Bohring-Opitz Syndrome or C Syndrome spectrum? Report of a Brazilian case. F. B. Piazzon1,3, M. F. F. Soares2, V. F. A. Meloni1 1) Centro de Genética Médica, Universidade Federal de Sao Paulo - UNIFESP, Sao Paulo, Sao Paulo, Brazil; 2) Departamento de Diagnóstico por Imagem, Universidade Federal de Sao Paulo - UNIFESP, Sao Paulo, Sao Paulo, Brazil; 3) Instituto de Genética e Erros Inatos do Metabolismo - IGEIM / UNIFESP, Sao Paulo, Sao Paulo, Brazil.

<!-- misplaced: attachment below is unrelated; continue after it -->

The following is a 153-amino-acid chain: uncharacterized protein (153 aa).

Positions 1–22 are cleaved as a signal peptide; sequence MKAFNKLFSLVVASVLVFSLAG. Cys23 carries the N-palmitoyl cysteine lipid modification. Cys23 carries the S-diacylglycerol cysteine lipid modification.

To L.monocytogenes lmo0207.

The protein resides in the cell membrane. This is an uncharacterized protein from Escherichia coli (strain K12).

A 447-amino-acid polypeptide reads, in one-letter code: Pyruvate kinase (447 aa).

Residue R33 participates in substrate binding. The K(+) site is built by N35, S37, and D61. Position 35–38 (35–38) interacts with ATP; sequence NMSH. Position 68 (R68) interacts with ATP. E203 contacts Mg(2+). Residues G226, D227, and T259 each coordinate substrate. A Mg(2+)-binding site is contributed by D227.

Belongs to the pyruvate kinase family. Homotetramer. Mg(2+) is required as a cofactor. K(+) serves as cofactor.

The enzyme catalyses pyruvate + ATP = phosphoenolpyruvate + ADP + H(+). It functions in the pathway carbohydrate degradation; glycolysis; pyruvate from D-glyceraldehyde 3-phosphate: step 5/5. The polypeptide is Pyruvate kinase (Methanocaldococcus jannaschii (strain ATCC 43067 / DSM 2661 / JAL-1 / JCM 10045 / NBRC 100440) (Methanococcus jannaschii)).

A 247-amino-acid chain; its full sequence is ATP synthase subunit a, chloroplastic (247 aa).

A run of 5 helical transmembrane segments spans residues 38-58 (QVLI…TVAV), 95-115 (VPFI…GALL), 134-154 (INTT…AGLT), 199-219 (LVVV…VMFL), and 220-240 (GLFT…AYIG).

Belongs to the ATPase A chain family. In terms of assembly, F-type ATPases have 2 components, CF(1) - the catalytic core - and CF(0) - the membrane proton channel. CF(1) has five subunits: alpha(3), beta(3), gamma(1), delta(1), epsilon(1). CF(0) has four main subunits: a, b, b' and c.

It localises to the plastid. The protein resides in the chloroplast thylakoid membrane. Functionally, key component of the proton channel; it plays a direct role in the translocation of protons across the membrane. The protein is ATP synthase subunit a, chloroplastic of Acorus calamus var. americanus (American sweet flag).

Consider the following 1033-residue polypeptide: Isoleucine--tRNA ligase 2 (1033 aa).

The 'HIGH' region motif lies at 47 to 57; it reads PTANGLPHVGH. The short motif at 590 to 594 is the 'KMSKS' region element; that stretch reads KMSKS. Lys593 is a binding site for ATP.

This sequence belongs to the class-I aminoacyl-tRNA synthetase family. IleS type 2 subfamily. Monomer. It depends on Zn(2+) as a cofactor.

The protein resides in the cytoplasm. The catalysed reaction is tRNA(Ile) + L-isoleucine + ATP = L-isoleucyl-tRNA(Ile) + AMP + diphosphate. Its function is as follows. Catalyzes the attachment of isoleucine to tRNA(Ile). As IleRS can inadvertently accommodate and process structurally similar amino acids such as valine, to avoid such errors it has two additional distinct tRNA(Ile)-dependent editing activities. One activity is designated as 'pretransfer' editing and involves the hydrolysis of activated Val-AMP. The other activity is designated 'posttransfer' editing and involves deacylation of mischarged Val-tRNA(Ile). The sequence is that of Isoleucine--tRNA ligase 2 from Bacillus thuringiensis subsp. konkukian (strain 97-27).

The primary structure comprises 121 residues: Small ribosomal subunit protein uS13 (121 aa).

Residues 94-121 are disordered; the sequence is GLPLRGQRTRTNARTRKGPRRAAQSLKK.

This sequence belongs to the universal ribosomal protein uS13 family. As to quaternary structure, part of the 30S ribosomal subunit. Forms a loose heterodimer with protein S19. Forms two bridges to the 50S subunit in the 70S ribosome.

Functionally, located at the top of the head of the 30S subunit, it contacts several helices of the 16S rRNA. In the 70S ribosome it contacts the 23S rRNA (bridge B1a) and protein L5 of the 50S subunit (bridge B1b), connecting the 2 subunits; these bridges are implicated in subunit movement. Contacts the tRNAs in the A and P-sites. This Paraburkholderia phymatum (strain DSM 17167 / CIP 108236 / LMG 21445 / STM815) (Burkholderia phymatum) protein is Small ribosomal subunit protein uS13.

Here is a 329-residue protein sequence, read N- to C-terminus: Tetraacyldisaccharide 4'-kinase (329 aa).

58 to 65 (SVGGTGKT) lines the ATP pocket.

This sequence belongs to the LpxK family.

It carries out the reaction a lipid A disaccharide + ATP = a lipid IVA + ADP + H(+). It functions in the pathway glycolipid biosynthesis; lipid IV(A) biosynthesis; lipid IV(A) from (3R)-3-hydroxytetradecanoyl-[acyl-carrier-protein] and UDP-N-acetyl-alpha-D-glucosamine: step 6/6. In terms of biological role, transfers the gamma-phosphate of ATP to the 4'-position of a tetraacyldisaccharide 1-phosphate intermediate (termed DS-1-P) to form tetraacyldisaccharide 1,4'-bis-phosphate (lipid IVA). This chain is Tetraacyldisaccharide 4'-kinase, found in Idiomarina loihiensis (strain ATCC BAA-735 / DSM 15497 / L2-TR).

Introduction: Bohring et al.  reported a new syndrome in 4 unrelated patients with specific features. Two prior, very similar cases with this new entity were reported in 1975 by Oberklaid and Danks then described as Opitz trigonocephaly (OMIM #211750). The new syndrome consisted of bulging forehead over the metopic suture, frontal nevus flammeus, hypertelorism, exophthalmos or even prominent eyes, upslanting palpebral fissures, and cleft palate and/or lip, as well as flexion deformities of the upper limbs, multiple other anomalies, and severe failure to thrive. In 2000, more cases were characterized and Bohring-Opitz was chosen to name this syndrome (OMIM #605039). Objectives: to describe a 6-month-brazilian girl with the present diagnostic hypothesis. Materials and methods: clinical follow-up with anamnesis and physical examination; subsidiary exams and photographic documentation. Results: in the first appointment the girl was 2 months old, an investigation for the trigonocephaly was initiated; cleft palate, cardiac murmur and other dysmorphic features were also present. The patient had microcephaly with trigonocephaly, exophthalmos, upslanting palpebral fissures and typical deformities on her hands and feet. Global development was delayed. She was fed through a G-tube, which strongly contributed to the failure to thrive. Conclusion: Because of close similarity between both syndromes, Bohring-Opitz syndrome is considered the more severe form of the Opitz trigonocephaly (C syndrome), therefore known as C-like syndrome. This similarity became more plausible, after the discovery of the involvement of a mutation in the TACTILE gene, located at 3q13.3, which encodes the CD96 immunoglobulin, in Bohring-Opitz or C Syndrome patients, that is why it has been suggested that both syndromes can be part of the same clinical spectrum of Opitz trigonocephaly.